I wouldn’t change a thing. We, as readers, select what we wish to read. It can vary from time to time and person to person. No pleasing everyone. We must please ourselves and hope it speaks. Yours does. Anne-Marie.x

    • Oh wow Anne-Marie that is tremendous compliment! It is true I write to help me exorcise my demons so to speak, though my life now is good and perhaps because it is good I have some childhood traumas to work through. I hate to think that after all these years I am still very much affected but it is true. I have a lot of fears many of them immobilizing and writing helps shed light.

  8. I’ve just begun following your blog and so was exploring a bit. I’m struck not just be your honesty but by how you’ve journeyed through your own darkness. So often today some people think it’s just a way of showing depth or complexity, but you see it as very real, especially growing up in an abusive childhood. I’m very impressed with how you explored your own issues. Pema Chodron is a fine and gentle teacher, and you clearly used her words to deal with much that is painful. I’m probably more than twice your age, and it’s taken me far longer to discover some of those simple truths. I congratulate you on all of this. I bet you are a wonderful mother, guiding your own child so thoughtfully. I’m delighted to meet you, and thanks for liking on of my poems.

    Best wishes, Mary

    • You are the first person to ever comment on Pema Chödrön her books have really helped me through some difficult times, they have helped with self-acceptance which has been huge for me because it has helped me to be more accepting of others as well, to have more patience and curiosity as it were. I have a lot of healing left to do and a lot more to learn. Awwww thank you so much Mary for your kind words.

  9. I am so happy to read your writing again MindLoveMisery ❤

    Thanks so much for sharing your thoughts and part of your history. Despite reaching maturity at a lot older age than you I have gone through much of the same process as you describe. I have also come to realize that attention, acceptance and openness, also in my creative practices, are crucial for healthy letting go of unhealthy history and conditioning.

    Not just including the darkness, but valuing it just as much as the beauty and lightness and happiness, giving it the same amount of attention, allowing it to be just as much me as that which I like, allows for me to love and accept not just my own full nature but human nature in its entireness. Our most destructive forces are also our most powerful communicators.

    Love Grå Sky

  10. My heart goes out to you, and your family. I saw a comment you wrote–something to the effect that you don’t know what it is to live without depression. I SO relate, and thus I write a lot of dark poetry, interspersed with my faith-based poems. I tell people that Faith in a Loving God is not a “magic wand”–but without it I’d be dead. Depression is so tragically prevalent in our world. Sending up prayers for you.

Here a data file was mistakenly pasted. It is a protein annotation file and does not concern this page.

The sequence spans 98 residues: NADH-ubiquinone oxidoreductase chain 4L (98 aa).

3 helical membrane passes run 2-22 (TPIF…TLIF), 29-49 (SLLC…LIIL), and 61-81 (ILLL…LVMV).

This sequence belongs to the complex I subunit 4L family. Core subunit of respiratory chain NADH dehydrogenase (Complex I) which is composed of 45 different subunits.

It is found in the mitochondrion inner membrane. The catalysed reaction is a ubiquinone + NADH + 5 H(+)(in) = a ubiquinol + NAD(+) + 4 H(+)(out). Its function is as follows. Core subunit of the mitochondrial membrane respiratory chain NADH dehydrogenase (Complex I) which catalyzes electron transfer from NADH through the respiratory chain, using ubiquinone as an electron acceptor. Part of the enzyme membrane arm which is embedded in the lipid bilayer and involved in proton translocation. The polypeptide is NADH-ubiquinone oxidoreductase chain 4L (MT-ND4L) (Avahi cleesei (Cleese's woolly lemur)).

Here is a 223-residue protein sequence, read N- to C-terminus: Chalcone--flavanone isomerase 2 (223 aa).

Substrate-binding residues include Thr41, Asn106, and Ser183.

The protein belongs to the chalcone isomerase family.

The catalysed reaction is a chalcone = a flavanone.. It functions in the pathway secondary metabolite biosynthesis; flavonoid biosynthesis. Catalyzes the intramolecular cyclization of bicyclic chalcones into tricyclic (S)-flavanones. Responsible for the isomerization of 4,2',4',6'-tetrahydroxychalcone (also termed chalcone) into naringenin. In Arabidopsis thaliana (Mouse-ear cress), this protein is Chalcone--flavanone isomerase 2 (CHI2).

11. Pingback: Are You Afraid of the Dark? | All Things Chronic·

  12. I’m just getting to these sections of your blog. I’m glad I’ve found them. Your words here are quite an expansive window into your mind and into the ways it works. Thank you for those honest and open insights. Your line that ends, “…to let my barriers down that I might invite the world in and assume more responsibility.” I like this a lot, as it struck a chord with me. I started my blog for a few different reasons — one of those is to write publicly, so in turn I end up writing for myself. To delve deeper into my being, my self, my feelings, my memories (I do not remember a lot of things from my childhood like most people do). I started my blog about 6 weeks ago. I haven’t written anything in like 3 weeks! I am procrastinating. That line of yours struck me with motivation (if only for a moment lol). I think that may be why I enjoy your poetry so much. It gets my mind ticking in directions that aren’t the norm and it is invigorating, inspiring, and thought provoking. I do need to get writing so I can invite others in.

    • What a beautiful compliment you have given me, thank you 😄 I hope fervently that you will begin writing again. as I look forward to reading your work (my motives are partly selfish haha but then again I also know what wonderful transformative powers writing can have, it is very cathartic). I don’t remember so much about my childhood either, for someone with my level of trauma I suppose I remember a good deal but there are still many blanks to fill.

      • I could a decent sized post about why I may not remember things from my childhood! Lol Strange that you do have a lot of memories — that can be good and bad. I will be writing more often now. I just started a new job and I work midnight shift, 7pm to 7am. Straying from that on my off days may not be wise. So I sat at home last night, my family asleep and thought (if I get back to writing on my blog I will have something to do and be making connections with people whom I will be able to talk to, perhaps even in the late hours. I have been doing that some through the comments sections of, not only your blog, but a couple others as well. I do really enjoy people’s reactions to posts. I find, too, that if I am directly commenting to a post or to another comment that I do tend to get out personal feelings and make a connection in more than one way (even if I do take up a shit ton of space in the comments — ugh… Sorry? Lol) Anyway, when I get back into it some, ugh, maybe the majority of what I will write will be “fluff”, but there will be meat there as well. And maybe more and more of that as I go along. And, as an aside, I’m glad I stumbled across your blog, you, and your poems.

      • Thank you so much and I certainly do not mind the lengthy comments, I greatly appreciate feedback and well quite frankly my blog is my main social outlet. That must be tough adjusting to such a schedule. I am an early to bed, early to rise kind of gal. My husband also goes in very early to work to leave the evenings open. If I take part time work when I am finished with my language studies (or during as part of the course) I really hope to get an early shift. My brain is sharper in the mornings, after dinner I turn into a zombie lol

  13. Wow! People that have that self-awareness thing going is like a magnet for me. It’s the ability to see yourself in a way that explains your deepest feelings. Kudos to you my friend. Experiences when you are young do format your hard drive. In saying that, when children “lie”, I also see it as a form of imagination. Let them capture and use that imagination. They will work out how to use it in an artistic form if they aren’t told it is bad and wrong. Maybe … just a thought anyway! 🙂